Government enacts changes to Franchising Code for new car retailing – a sign of things to come
Changes to the Franchising Code of Conduct affecting new car retailers have started one month earlier than expected
We published an article on 31 March 2020 (which, with all that has occurred since, both to the new car retailing industry and society generally, feels like a lifetime ago) summarising the changes proposed to the Franchising Code of Conduct (Code) affecting new car retailers. These changes were set out in the Exposure Draft of the Competition and Consumer (Industry Codes— Franchising) Amendment (New Vehicle Dealership Agreements) Regulations 2020 (Exposure Draft).
Among other things, our article (available here) explained what these new changes would practically mean for vehicle manufacturers and dealers, and set out some of the political background underpinning the proposed amendments. Importantly the changes only apply to ‘new car dealership agreements’ which has a defined meaning in the regulations.
Our article also confirmed (as proposed at the time) that these changes were due to come into effect on 1 July 2020. However, at the end of May, the Government caught many by surprise (including most of the sector) by passing the regulations with an effective date of Monday, 1 June 2020. So the changes to the Code are now in effect and operative, a month earlier than expected.
What do the changes mean?
Overall, no substantial changes were made to the Exposure Draft by the final regulations (save for the commencement date). To remind you of some of the key learnings from our previous article, we explained the following – refer to our previous article for more detail:
- End of term notifications, explanations and winding down plans
Both franchisors and franchisees need to provide notice and reasons if they do not intend to extend their current franchise relationship, or enter into a new one, and enter into a collaborative winding down plan with the intent of ensuring practicality and fairness.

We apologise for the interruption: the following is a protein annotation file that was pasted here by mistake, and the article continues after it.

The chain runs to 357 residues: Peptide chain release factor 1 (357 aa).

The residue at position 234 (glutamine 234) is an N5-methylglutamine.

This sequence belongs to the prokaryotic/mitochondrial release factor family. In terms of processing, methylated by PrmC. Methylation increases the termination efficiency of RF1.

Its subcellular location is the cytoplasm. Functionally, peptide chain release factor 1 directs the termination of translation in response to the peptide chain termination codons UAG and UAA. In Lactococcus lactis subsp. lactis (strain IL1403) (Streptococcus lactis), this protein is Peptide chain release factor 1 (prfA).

- Revised capital expenditure disclosure
Franchisors would be wise to provide additional and perhaps tailored disclosure around future capital expenditure requirements (which are now more prescriptive) in their disclosure documents, and are required to engage in consultation with the franchisee on this point in certain scenarios.
- Access to multi-party dispute resolution
There is now an enshrined right for applicable franchisees to engage in multi-party dispute resolution - as in, two or more franchisees in the same network may require the franchisor to deal with them together to resolve a dispute.
What should franchisors that enter into ‘new car dealership agreements’ do now?
To comply with the changes that are now in operation, affected franchisors should be doing the following:
- updating Franchise Agreements and Disclosure Documents (particularly to account for the heightened capital expenditure disclosure obligations);
- updating internal processes to enable the tracking of franchise agreement term expiries and provision of the end of term notifications within the 12 month required time frame; and
- considering what is best to include in a winding down plan, so that the ground work is done for when they are needed in future. It may be that, where and when appropriate, franchisors would want to consult with dealer advisory councils on this issue.
Whilst purely speculative, these changes may provide a small taste of what is to come when the Taskforce releases its findings and they are translated into more general changes to the Code.
 There are some transitional provisions. The requirements in 1 and 2 below only apply to agreements entered into on or after 1 June 2020, and will only apply to agreements entered into before the commencement date if they are renewed/extended. Whereas 3 applies to all agreements, irrespective of whether the relevant agreement was entered into before or after 1 June 2020.
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